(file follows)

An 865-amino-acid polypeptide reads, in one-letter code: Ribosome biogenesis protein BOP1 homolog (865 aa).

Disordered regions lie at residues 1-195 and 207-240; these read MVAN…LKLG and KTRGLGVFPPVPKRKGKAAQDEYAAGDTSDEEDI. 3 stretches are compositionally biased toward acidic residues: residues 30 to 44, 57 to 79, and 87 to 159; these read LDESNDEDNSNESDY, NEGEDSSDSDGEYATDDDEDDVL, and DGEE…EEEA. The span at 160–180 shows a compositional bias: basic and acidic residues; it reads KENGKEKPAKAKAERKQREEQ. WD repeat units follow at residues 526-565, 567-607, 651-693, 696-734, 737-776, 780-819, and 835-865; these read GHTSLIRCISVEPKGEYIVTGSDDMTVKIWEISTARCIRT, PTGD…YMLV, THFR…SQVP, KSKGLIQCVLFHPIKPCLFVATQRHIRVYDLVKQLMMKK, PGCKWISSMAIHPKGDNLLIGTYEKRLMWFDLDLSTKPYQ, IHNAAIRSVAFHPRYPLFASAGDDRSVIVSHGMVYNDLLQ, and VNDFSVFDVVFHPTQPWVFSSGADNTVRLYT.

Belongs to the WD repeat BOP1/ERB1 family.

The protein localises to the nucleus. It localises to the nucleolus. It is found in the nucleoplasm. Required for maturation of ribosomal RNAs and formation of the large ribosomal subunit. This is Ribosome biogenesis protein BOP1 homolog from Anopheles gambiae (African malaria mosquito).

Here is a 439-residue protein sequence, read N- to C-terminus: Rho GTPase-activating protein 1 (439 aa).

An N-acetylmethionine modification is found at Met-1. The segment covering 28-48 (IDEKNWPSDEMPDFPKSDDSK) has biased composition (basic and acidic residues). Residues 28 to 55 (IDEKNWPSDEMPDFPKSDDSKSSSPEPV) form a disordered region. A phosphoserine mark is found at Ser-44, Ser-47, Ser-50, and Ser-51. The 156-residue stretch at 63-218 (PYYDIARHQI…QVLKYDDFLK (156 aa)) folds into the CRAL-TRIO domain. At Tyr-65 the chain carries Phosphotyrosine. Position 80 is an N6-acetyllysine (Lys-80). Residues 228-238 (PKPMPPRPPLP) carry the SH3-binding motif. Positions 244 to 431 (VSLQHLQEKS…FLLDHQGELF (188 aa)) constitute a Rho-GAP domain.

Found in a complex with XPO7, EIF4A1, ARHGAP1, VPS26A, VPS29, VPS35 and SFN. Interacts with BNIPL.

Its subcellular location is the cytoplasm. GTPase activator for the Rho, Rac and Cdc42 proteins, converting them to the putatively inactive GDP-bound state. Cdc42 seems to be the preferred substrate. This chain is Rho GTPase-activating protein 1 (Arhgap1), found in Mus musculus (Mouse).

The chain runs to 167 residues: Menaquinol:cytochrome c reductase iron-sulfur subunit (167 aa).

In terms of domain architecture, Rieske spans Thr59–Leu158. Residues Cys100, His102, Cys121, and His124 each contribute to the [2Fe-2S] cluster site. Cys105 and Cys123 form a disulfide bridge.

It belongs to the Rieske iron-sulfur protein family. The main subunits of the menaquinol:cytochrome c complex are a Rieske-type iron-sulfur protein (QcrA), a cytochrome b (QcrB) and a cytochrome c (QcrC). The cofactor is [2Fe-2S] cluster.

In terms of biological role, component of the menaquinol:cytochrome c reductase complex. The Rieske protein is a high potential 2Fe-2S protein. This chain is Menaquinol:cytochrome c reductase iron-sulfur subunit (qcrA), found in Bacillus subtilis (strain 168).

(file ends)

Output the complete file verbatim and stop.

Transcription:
An 865-amino-acid polypeptide reads, in one-letter code: Ribosome biogenesis protein BOP1 homolog (865 aa).

Disordered regions lie at residues 1-195 and 207-240; these read MVAN…LKLG and KTRGLGVFPPVPKRKGKAAQDEYAAGDTSDEEDI. 3 stretches are compositionally biased toward acidic residues: residues 30 to 44, 57 to 79, and 87 to 159; these read LDESNDEDNSNESDY, NEGEDSSDSDGEYATDDDEDDVL, and DGEE…EEEA. The span at 160–180 shows a compositional bias: basic and acidic residues; it reads KENGKEKPAKAKAERKQREEQ. WD repeat units follow at residues 526-565, 567-607, 651-693, 696-734, 737-776, 780-819, and 835-865; these read GHTSLIRCISVEPKGEYIVTGSDDMTVKIWEISTARCIRT, PTGD…YMLV, THFR…SQVP, KSKGLIQCVLFHPIKPCLFVATQRHIRVYDLVKQLMMKK, PGCKWISSMAIHPKGDNLLIGTYEKRLMWFDLDLSTKPYQ, IHNAAIRSVAFHPRYPLFASAGDDRSVIVSHGMVYNDLLQ, and VNDFSVFDVVFHPTQPWVFSSGADNTVRLYT.

Belongs to the WD repeat BOP1/ERB1 family.

The protein localises to the nucleus. It localises to the nucleolus. It is found in the nucleoplasm. Required for maturation of ribosomal RNAs and formation of the large ribosomal subunit. This is Ribosome biogenesis protein BOP1 homolog from Anopheles gambiae (African malaria mosquito).

Here is a 439-residue protein sequence, read N- to C-terminus: Rho GTPase-activating protein 1 (439 aa).

An N-acetylmethionine modification is found at Met-1. The segment covering 28-48 (IDEKNWPSDEMPDFPKSDDSK) has biased composition (basic and acidic residues). Residues 28 to 55 (IDEKNWPSDEMPDFPKSDDSKSSSPEPV) form a disordered region. A phosphoserine mark is found at Ser-44, Ser-47, Ser-50, and Ser-51. The 156-residue stretch at 63-218 (PYYDIARHQI…QVLKYDDFLK (156 aa)) folds into the CRAL-TRIO domain. At Tyr-65 the chain carries Phosphotyrosine. Position 80 is an N6-acetyllysine (Lys-80). Residues 228-238 (PKPMPPRPPLP) carry the SH3-binding motif. Positions 244 to 431 (VSLQHLQEKS…FLLDHQGELF (188 aa)) constitute a Rho-GAP domain.

Found in a complex with XPO7, EIF4A1, ARHGAP1, VPS26A, VPS29, VPS35 and SFN. Interacts with BNIPL.

Its subcellular location is the cytoplasm. GTPase activator for the Rho, Rac and Cdc42 proteins, converting them to the putatively inactive GDP-bound state. Cdc42 seems to be the preferred substrate. This chain is Rho GTPase-activating protein 1 (Arhgap1), found in Mus musculus (Mouse).

The chain runs to 167 residues: Menaquinol:cytochrome c reductase iron-sulfur subunit (167 aa).

In terms of domain architecture, Rieske spans Thr59–Leu158. Residues Cys100, His102, Cys121, and His124 each contribute to the [2Fe-2S] cluster site. Cys105 and Cys123 form a disulfide bridge.

It belongs to the Rieske iron-sulfur protein family. The main subunits of the menaquinol:cytochrome c complex are a Rieske-type iron-sulfur protein (QcrA), a cytochrome b (QcrB) and a cytochrome c (QcrC). The cofactor is [2Fe-2S] cluster.

In terms of biological role, component of the menaquinol:cytochrome c reductase complex. The Rieske protein is a high potential 2Fe-2S protein. This chain is Menaquinol:cytochrome c reductase iron-sulfur subunit (qcrA), found in Bacillus subtilis (strain 168).